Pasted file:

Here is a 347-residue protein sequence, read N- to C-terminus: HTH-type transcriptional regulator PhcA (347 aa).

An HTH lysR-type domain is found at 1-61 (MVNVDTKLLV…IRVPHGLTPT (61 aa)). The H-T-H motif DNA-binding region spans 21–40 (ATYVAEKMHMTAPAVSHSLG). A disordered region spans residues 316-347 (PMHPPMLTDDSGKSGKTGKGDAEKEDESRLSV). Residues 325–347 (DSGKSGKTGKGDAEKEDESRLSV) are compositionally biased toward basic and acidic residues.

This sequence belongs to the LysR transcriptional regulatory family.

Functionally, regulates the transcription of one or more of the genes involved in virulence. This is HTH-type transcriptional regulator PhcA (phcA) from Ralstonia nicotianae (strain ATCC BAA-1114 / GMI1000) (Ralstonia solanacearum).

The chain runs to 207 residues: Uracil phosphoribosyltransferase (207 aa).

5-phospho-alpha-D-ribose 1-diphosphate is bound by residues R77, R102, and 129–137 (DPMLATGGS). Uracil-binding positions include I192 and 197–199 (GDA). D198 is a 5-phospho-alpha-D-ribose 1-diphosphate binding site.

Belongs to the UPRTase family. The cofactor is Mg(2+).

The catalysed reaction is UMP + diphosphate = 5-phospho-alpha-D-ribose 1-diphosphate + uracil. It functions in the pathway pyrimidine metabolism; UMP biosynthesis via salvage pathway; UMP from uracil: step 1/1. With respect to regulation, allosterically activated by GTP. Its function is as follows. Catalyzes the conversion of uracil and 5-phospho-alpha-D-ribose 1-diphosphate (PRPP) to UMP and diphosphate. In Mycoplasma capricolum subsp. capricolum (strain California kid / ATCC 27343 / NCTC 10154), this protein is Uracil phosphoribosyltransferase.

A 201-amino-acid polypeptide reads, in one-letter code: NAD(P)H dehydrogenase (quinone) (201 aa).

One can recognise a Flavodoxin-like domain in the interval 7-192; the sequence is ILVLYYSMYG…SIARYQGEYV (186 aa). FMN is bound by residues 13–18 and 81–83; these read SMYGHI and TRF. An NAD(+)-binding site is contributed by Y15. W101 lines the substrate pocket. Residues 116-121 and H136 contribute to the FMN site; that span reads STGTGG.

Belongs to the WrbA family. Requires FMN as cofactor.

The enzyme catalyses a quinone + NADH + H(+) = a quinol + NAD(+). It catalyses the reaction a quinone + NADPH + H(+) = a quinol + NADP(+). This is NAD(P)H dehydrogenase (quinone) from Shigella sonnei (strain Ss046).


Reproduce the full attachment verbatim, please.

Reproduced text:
Here is a 347-residue protein sequence, read N- to C-terminus: HTH-type transcriptional regulator PhcA (347 aa).

An HTH lysR-type domain is found at 1-61 (MVNVDTKLLV…IRVPHGLTPT (61 aa)). The H-T-H motif DNA-binding region spans 21–40 (ATYVAEKMHMTAPAVSHSLG). A disordered region spans residues 316-347 (PMHPPMLTDDSGKSGKTGKGDAEKEDESRLSV). Residues 325–347 (DSGKSGKTGKGDAEKEDESRLSV) are compositionally biased toward basic and acidic residues.

This sequence belongs to the LysR transcriptional regulatory family.

Functionally, regulates the transcription of one or more of the genes involved in virulence. This is HTH-type transcriptional regulator PhcA (phcA) from Ralstonia nicotianae (strain ATCC BAA-1114 / GMI1000) (Ralstonia solanacearum).

The chain runs to 207 residues: Uracil phosphoribosyltransferase (207 aa).

5-phospho-alpha-D-ribose 1-diphosphate is bound by residues R77, R102, and 129–137 (DPMLATGGS). Uracil-binding positions include I192 and 197–199 (GDA). D198 is a 5-phospho-alpha-D-ribose 1-diphosphate binding site.

Belongs to the UPRTase family. The cofactor is Mg(2+).

The catalysed reaction is UMP + diphosphate = 5-phospho-alpha-D-ribose 1-diphosphate + uracil. It functions in the pathway pyrimidine metabolism; UMP biosynthesis via salvage pathway; UMP from uracil: step 1/1. With respect to regulation, allosterically activated by GTP. Its function is as follows. Catalyzes the conversion of uracil and 5-phospho-alpha-D-ribose 1-diphosphate (PRPP) to UMP and diphosphate. In Mycoplasma capricolum subsp. capricolum (strain California kid / ATCC 27343 / NCTC 10154), this protein is Uracil phosphoribosyltransferase.

A 201-amino-acid polypeptide reads, in one-letter code: NAD(P)H dehydrogenase (quinone) (201 aa).

One can recognise a Flavodoxin-like domain in the interval 7-192; the sequence is ILVLYYSMYG…SIARYQGEYV (186 aa). FMN is bound by residues 13–18 and 81–83; these read SMYGHI and TRF. An NAD(+)-binding site is contributed by Y15. W101 lines the substrate pocket. Residues 116-121 and H136 contribute to the FMN site; that span reads STGTGG.

Belongs to the WrbA family. Requires FMN as cofactor.

The enzyme catalyses a quinone + NADH + H(+) = a quinol + NAD(+). It catalyses the reaction a quinone + NADPH + H(+) = a quinol + NADP(+). This is NAD(P)H dehydrogenase (quinone) from Shigella sonnei (strain Ss046).